At a recent event at a Chicago-area bookstore, I counted two other men besides myself in an audience of forty. The event was geared toward romance and erotica readers, so it wasn’t too surprising that men were in the minority. I was reading from my Fifty Shades parody, so I didn’t exactly count; one of the other men had tagged along with his wife.
The third guy, however, was a reader. Not just a casual reader who reads one or two books a year — this guy was a reader, the kind of person who reads one or two books a week. Women make up about eighty percent of book buyers in the US, and that number is even higher in the romance novel world. Clearly, I’d found some sort of sparkly unicorn.
After the event, I chatted with him while a woman he’d come with waited patiently nearby. “I actually brought my friend’s wife,” he said, motioning to her. “She’s the only reader I know. My wife doesn’t read books.”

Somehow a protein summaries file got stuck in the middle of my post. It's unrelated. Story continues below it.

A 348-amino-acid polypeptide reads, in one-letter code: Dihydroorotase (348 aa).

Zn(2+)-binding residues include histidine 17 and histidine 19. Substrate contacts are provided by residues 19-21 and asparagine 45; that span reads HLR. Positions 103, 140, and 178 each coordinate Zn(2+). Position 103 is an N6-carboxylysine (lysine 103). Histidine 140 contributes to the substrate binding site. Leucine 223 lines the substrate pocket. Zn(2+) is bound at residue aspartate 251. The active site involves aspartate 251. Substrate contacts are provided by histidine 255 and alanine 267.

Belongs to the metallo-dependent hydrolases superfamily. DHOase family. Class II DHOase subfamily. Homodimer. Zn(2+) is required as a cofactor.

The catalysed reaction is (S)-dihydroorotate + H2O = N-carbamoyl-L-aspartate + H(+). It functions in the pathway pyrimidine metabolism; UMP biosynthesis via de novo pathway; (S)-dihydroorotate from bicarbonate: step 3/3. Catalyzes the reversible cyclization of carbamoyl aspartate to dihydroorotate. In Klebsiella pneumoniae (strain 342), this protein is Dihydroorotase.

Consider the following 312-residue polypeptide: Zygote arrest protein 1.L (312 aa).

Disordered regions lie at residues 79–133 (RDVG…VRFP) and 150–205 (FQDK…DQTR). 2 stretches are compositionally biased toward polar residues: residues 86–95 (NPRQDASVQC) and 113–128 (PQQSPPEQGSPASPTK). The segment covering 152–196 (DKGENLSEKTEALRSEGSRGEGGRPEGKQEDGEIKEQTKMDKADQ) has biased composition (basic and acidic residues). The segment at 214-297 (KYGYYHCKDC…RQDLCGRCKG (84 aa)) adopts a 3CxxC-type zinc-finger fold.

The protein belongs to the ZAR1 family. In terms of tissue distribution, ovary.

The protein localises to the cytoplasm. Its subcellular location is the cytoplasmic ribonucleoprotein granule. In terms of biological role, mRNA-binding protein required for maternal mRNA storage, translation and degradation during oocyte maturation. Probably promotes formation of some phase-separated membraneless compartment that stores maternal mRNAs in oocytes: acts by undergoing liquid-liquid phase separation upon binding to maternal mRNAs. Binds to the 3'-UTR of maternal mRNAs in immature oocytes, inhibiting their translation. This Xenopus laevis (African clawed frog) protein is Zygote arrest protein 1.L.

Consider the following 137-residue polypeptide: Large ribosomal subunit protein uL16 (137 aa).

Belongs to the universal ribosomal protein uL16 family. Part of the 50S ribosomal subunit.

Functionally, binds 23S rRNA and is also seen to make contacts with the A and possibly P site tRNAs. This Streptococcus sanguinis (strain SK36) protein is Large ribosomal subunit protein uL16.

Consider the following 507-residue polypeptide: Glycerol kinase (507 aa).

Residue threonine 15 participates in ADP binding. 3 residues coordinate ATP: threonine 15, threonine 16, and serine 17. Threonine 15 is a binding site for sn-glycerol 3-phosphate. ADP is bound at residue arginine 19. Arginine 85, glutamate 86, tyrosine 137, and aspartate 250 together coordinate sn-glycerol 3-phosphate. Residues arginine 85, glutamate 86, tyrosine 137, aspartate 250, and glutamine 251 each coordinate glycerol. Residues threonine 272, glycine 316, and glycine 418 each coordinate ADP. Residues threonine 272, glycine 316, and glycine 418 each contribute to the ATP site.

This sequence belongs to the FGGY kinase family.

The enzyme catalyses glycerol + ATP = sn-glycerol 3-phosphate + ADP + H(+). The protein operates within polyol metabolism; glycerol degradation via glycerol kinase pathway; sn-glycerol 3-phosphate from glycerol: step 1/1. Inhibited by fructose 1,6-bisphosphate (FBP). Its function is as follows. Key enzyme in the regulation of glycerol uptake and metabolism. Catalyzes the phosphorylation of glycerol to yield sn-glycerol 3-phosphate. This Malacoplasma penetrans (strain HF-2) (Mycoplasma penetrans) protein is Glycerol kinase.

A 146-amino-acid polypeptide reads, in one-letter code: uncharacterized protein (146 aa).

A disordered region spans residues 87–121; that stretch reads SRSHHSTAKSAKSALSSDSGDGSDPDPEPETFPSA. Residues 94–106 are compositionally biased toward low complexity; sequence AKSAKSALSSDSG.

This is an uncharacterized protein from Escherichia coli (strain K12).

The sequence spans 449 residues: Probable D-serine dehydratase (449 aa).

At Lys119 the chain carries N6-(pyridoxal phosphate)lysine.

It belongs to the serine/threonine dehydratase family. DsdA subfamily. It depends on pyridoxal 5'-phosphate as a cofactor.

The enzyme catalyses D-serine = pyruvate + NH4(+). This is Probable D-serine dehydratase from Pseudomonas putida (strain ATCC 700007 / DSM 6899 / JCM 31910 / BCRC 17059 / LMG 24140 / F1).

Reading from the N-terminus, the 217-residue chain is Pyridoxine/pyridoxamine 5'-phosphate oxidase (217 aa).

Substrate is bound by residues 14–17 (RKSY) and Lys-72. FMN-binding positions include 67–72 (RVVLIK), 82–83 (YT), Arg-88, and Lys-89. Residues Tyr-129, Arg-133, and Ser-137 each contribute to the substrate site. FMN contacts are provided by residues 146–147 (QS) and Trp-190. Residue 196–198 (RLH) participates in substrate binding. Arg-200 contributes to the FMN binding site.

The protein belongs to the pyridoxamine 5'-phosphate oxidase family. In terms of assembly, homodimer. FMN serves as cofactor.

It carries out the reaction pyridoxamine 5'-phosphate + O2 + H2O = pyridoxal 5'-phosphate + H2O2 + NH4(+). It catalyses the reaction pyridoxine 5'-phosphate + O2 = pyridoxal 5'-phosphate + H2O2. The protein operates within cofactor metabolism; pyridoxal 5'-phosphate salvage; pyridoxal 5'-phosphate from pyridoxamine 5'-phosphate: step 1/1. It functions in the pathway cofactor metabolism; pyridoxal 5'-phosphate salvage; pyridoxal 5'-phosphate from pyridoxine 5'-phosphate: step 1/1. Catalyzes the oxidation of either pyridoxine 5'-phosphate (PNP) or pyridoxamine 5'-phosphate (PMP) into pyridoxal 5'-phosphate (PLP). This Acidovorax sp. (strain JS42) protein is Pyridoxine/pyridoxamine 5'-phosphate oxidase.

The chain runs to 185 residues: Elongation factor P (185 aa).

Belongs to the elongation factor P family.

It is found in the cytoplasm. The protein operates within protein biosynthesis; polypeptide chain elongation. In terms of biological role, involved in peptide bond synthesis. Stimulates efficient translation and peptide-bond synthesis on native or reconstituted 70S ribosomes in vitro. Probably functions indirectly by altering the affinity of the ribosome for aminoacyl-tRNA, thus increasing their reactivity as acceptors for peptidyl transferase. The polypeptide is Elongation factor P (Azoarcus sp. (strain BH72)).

I asked him how he got into reading, and he told me he’d picked up the habit from his mother. “Same here,” I said, fondly remembering trips to the used paperback store and library as a kid with my mother and grandmother.
“I have two kids of my own. Both boys. One of them is a reader,” he said.
Then, lowering his voice, he added, “And one won’t pick up a book to save his life. He can read, he just doesn’t like to. He takes after his mother. I’ve tried everything, but he’s fourteen now and into sports. He’d rather play outside than hole up inside with a good book. I love him, but I don’t know what to do.”
I don’t have any children and couldn’t offer him any advice, so I thought I’d crowdsource his dilemma to Book Riot’s readers. Can non-readers be converted, or is it best to let them be their non-reading selves? Do you have a child or spouse similarly immune to the reading bug?
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